Environment News Service (ENS)

Environment News Service (ENS)

Mercedes-Benz Dinged $60 Million for Air Pollution Control Defects


Source: Environment News Service (ENS)

WASHINGTON, DC (ENS) - Mercedes-Benz will pay $1.2 million in civil penalties to resolve its failure to promptly notify the U.S. Environmental Protection Agency, EPA, about air pollution control defects on numerous 1998 - 2006 model vehicles, the agency said Thursday.

Mercedes must also improve its emissions defect investigation and reporting system to ensure future compliance, at an estimated cost of approximately $1 million per year.

The consent decree covers more than 130,000 vehicles subject to the voluntary recalls and extended warranties may have defective catalytic converters or defective air pumps.

Mercedes will incur an estimated cost of $59 million to implement the recalls and the extended warranty.

After EPA initiated its investigation of this matter, Mercedes began voluntary recalls for two of the defects and notified owners that it would extend the warranty coverage to address a third defect.

The Clean Air Act requires auto manufacturers to file a defect information report with EPA not more than 15 working days after an emission-related defect is found to affect 25 or more vehicles, so that EPA may consider whether the defect will cause emission standards to be exceeded and whether a recall is necessary.

'These defect reporting requirements are a critical part of EPA's program to reduce air pollution by ensuring that vehicles on the road comply with the Clean Air Act's emissions standards,' said Catherine McCabe, principal deputy assistant administrator for the EPA's Office of Enforcement and Compliance Assurance.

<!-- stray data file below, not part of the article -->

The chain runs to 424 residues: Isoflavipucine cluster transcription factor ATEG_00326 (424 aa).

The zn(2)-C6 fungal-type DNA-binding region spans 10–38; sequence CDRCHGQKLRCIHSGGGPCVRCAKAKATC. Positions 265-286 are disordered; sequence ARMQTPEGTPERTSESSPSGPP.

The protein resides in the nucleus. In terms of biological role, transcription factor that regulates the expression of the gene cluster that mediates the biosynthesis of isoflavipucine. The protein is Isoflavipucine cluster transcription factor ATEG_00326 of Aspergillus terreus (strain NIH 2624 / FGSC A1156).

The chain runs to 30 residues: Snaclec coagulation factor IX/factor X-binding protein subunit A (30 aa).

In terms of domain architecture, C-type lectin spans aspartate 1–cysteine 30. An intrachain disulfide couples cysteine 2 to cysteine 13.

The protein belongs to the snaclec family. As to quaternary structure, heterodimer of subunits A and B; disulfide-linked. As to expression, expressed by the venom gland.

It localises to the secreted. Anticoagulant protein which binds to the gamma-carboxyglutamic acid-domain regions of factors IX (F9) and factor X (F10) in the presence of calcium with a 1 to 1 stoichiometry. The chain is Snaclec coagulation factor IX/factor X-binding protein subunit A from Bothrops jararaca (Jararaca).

The voluntary recalls and extended warranty will reduce the emissions of harmful pollutants caused by the defects by over 500 tons cumulatively.

These pollutants include nonmethane hydrocarbons and nitrogen oxides - key ingredients in the production of ground level ozone, or smog. Carbon monoxide will also be reduced, which impairs breathing and is especially harmful to children, people with asthma, and the elderly.

Sue Ellen Wooldridge, assistant attorney general for the Justice Department's Environment and Natural Resources Division, said, 'Mercedes' failure to alert EPA to a number of defects in emission-related components over a multi-year period is a serious violation because it deprived EPA of the opportunity to promptly determine whether emission standards would be exceeded and whether to order a recall of any of these vehicles.'

The proposed consent decree is subject to a 30 day public comment period and final approval by the U.S. District Court in Washington, DC.

To see a list of the defective vehicles, click here.

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